2. Recognition based on binary sequences of blunt ends and scaffold loops.
    Figure 2: Recognition based on binary sequences of blunt ends and scaffold loops.

    a, Model and AFM images of a 32-helix tall rectangle that enables 16-bit binary codes. Addition of a staple at a specific edge site creates two blunt ends, which compose an active patch (‘1’); omission of the staple leaves a single-stranded loop that forms an inactive patch (‘0’). Use of an asymmetric sequence ‘0001011110001100’ with seven active patches creates long chains with an exclusively head-to-tail orientation. Active patches can be clearly observed; each doublet of helices typically appears as a single grey bar across the bond. Scaffold loops have a more variable appearance (sometimes invisible, sometimes appearing almost as prominently as an active patch), presumably because of variable conformation or, potentially, some loop–loop binding. b, A bent-patch bond, a common error for binary-coded bonds. Here, helix bending allows a five-patch bond that would otherwise not occur. c, AFM image of a five-rectangle chain built using four orthogonal bond types. Inset shows dumbbell hairpin labels. Scale bars: 60 nm.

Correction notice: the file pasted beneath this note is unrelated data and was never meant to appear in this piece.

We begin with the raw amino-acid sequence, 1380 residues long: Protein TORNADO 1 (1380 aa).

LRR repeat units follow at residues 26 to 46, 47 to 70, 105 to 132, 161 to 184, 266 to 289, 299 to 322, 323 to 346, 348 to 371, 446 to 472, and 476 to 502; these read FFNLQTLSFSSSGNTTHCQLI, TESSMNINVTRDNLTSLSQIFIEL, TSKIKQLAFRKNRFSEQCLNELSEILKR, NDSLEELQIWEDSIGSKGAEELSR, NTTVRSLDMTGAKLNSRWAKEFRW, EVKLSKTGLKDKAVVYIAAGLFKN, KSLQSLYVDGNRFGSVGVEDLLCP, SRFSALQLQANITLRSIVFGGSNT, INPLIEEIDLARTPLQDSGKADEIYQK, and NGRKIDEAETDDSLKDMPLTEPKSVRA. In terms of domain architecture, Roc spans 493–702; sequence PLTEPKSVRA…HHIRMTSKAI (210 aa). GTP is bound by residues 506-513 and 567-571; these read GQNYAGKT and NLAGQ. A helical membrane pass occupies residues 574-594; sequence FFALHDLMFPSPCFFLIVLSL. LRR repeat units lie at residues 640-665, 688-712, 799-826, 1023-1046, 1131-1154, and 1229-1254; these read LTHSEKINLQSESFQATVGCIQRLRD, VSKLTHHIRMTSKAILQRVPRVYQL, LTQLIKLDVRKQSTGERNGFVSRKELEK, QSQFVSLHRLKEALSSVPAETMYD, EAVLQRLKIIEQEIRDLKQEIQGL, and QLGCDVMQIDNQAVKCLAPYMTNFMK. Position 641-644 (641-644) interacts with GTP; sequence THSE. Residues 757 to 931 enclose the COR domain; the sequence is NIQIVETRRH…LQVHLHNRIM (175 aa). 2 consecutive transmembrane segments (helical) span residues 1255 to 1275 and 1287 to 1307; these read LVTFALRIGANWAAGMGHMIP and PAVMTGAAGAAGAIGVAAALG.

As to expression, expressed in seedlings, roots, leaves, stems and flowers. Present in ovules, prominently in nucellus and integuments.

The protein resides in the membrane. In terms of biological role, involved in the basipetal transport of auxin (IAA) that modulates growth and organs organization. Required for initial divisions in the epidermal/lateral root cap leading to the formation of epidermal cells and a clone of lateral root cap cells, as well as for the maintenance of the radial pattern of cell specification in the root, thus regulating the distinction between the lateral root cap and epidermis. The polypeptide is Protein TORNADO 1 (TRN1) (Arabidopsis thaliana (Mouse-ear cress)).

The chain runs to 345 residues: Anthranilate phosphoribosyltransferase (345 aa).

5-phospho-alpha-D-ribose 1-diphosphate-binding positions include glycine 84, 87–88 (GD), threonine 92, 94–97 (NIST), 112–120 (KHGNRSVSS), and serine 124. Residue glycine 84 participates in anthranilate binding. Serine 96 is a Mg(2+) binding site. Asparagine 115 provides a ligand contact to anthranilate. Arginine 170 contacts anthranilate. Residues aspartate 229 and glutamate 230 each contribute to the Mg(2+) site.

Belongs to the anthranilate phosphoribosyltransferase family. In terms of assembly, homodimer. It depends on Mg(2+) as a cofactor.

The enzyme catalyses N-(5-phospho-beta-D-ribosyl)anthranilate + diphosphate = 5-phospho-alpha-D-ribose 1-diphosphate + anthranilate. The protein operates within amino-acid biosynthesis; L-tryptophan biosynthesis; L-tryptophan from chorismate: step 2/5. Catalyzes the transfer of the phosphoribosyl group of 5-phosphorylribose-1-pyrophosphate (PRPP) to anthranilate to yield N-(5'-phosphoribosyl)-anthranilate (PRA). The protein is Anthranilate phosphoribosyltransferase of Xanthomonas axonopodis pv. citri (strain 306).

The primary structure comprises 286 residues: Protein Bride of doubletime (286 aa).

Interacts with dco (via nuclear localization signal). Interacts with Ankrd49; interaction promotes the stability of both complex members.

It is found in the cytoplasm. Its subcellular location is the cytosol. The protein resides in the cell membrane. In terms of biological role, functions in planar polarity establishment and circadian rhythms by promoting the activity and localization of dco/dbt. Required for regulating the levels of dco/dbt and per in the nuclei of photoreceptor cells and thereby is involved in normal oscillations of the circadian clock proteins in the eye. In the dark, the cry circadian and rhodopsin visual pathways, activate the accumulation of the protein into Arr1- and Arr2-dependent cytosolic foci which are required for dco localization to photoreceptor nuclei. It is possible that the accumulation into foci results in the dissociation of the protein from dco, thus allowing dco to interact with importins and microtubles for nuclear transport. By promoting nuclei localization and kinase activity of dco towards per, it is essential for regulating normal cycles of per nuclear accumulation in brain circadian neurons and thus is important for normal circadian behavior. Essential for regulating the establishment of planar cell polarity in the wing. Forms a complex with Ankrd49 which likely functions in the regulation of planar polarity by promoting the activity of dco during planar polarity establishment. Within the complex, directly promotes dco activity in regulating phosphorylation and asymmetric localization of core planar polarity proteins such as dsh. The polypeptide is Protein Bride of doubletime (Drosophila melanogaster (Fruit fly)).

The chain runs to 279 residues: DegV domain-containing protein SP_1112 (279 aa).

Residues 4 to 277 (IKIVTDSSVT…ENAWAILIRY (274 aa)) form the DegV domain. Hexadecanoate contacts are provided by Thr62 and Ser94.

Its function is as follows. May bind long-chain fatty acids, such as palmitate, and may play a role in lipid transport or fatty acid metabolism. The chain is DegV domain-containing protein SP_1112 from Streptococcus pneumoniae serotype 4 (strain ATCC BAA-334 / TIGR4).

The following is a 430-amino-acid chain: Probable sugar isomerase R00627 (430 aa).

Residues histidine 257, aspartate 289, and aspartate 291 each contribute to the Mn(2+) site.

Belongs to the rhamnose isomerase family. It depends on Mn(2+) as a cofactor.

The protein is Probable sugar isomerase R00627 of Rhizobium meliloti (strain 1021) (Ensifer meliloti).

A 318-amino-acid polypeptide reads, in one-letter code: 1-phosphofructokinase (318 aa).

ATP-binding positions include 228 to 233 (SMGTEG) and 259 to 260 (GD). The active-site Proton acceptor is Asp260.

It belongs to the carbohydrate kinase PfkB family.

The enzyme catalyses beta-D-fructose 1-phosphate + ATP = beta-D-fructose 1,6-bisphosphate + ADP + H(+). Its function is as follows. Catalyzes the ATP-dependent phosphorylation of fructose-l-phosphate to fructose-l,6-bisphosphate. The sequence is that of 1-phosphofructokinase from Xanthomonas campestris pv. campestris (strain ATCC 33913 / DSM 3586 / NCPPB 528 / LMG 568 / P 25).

3. Recognition based on complementarity of origami edge shapes.
    Figure 3: Recognition based on complementarity of origami edge shapes.

    a, Models of four origami, A, B, C and D. Orange dots mark positions of dumbbell hairpin labels. b, Test of self-interactions for each edge shape. Subscripts ‘r’ and ‘l’ denote the edge tested. AFM images show common partial self-bonds that result in aggregation. c, Tests of complementary edge shapes. AFM images show correct, full bonds. d, AFM images of the four-origami chain, A–B–C–D. e, AFM image and schematic representation of a three-patch bent-patch bond. Scale bars: 100 nm.

  4. Control of cis-trans isomerism.
    Figure 4: Control of cis-trans isomerism.